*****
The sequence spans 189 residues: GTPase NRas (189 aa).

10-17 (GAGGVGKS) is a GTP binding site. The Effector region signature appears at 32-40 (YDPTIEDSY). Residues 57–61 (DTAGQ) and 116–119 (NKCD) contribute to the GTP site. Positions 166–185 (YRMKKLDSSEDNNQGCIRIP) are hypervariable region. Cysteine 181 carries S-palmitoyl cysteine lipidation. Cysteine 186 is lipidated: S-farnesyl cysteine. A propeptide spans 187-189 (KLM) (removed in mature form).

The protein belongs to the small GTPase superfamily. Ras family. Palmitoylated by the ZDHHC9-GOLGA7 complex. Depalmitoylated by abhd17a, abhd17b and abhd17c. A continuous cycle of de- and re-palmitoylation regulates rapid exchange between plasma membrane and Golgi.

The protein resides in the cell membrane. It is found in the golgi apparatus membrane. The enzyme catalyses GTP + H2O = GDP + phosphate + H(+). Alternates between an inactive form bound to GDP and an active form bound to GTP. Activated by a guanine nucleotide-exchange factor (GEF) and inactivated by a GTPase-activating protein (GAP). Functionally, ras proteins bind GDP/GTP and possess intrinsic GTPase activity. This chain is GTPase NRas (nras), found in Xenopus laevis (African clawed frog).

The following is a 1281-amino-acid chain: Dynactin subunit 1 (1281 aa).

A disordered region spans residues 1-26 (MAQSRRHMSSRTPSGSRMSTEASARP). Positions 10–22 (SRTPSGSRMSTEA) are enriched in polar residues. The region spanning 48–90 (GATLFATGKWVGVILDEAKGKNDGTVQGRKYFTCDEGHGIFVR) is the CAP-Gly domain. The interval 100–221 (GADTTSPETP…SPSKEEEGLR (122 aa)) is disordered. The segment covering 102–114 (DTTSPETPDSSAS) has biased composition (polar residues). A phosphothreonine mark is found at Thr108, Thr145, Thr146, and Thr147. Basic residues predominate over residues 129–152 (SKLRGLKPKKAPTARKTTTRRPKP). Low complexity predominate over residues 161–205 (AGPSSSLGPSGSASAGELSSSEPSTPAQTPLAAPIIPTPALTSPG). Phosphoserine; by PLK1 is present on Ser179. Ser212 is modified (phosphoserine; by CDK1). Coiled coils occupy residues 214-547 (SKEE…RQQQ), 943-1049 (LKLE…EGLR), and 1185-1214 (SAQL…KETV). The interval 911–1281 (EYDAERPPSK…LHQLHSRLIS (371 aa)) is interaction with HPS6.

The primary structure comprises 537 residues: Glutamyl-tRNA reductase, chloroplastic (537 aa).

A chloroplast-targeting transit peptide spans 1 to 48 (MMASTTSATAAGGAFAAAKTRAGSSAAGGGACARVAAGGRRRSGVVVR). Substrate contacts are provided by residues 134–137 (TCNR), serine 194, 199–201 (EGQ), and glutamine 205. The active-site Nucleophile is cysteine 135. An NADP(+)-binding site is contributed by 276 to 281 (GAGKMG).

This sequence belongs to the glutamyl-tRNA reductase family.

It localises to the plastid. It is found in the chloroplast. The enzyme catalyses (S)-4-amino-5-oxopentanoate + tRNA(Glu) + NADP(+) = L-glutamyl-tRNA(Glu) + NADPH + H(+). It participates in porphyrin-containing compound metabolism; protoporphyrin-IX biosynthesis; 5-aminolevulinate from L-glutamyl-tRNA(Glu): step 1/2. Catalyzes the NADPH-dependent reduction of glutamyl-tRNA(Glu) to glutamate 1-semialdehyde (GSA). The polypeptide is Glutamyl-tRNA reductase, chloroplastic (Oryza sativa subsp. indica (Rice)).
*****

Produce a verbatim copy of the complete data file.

The sequence spans 189 residues: GTPase NRas (189 aa).

10-17 (GAGGVGKS) is a GTP binding site. The Effector region signature appears at 32-40 (YDPTIEDSY). Residues 57–61 (DTAGQ) and 116–119 (NKCD) contribute to the GTP site. Positions 166–185 (YRMKKLDSSEDNNQGCIRIP) are hypervariable region. Cysteine 181 carries S-palmitoyl cysteine lipidation. Cysteine 186 is lipidated: S-farnesyl cysteine. A propeptide spans 187-189 (KLM) (removed in mature form).

The protein belongs to the small GTPase superfamily. Ras family. Palmitoylated by the ZDHHC9-GOLGA7 complex. Depalmitoylated by abhd17a, abhd17b and abhd17c. A continuous cycle of de- and re-palmitoylation regulates rapid exchange between plasma membrane and Golgi.

The protein resides in the cell membrane. It is found in the golgi apparatus membrane. The enzyme catalyses GTP + H2O = GDP + phosphate + H(+). Alternates between an inactive form bound to GDP and an active form bound to GTP. Activated by a guanine nucleotide-exchange factor (GEF) and inactivated by a GTPase-activating protein (GAP). Functionally, ras proteins bind GDP/GTP and possess intrinsic GTPase activity. This chain is GTPase NRas (nras), found in Xenopus laevis (African clawed frog).

The following is a 1281-amino-acid chain: Dynactin subunit 1 (1281 aa).

A disordered region spans residues 1-26 (MAQSRRHMSSRTPSGSRMSTEASARP). Positions 10–22 (SRTPSGSRMSTEA) are enriched in polar residues. The region spanning 48–90 (GATLFATGKWVGVILDEAKGKNDGTVQGRKYFTCDEGHGIFVR) is the CAP-Gly domain. The interval 100–221 (GADTTSPETP…SPSKEEEGLR (122 aa)) is disordered. The segment covering 102–114 (DTTSPETPDSSAS) has biased composition (polar residues). A phosphothreonine mark is found at Thr108, Thr145, Thr146, and Thr147. Basic residues predominate over residues 129–152 (SKLRGLKPKKAPTARKTTTRRPKP). Low complexity predominate over residues 161–205 (AGPSSSLGPSGSASAGELSSSEPSTPAQTPLAAPIIPTPALTSPG). Phosphoserine; by PLK1 is present on Ser179. Ser212 is modified (phosphoserine; by CDK1). Coiled coils occupy residues 214-547 (SKEE…RQQQ), 943-1049 (LKLE…EGLR), and 1185-1214 (SAQL…KETV). The interval 911–1281 (EYDAERPPSK…LHQLHSRLIS (371 aa)) is interaction with HPS6.

The primary structure comprises 537 residues: Glutamyl-tRNA reductase, chloroplastic (537 aa).

A chloroplast-targeting transit peptide spans 1 to 48 (MMASTTSATAAGGAFAAAKTRAGSSAAGGGACARVAAGGRRRSGVVVR). Substrate contacts are provided by residues 134–137 (TCNR), serine 194, 199–201 (EGQ), and glutamine 205. The active-site Nucleophile is cysteine 135. An NADP(+)-binding site is contributed by 276 to 281 (GAGKMG).

This sequence belongs to the glutamyl-tRNA reductase family.

It localises to the plastid. It is found in the chloroplast. The enzyme catalyses (S)-4-amino-5-oxopentanoate + tRNA(Glu) + NADP(+) = L-glutamyl-tRNA(Glu) + NADPH + H(+). It participates in porphyrin-containing compound metabolism; protoporphyrin-IX biosynthesis; 5-aminolevulinate from L-glutamyl-tRNA(Glu): step 1/2. Catalyzes the NADPH-dependent reduction of glutamyl-tRNA(Glu) to glutamate 1-semialdehyde (GSA). The polypeptide is Glutamyl-tRNA reductase, chloroplastic (Oryza sativa subsp. indica (Rice)).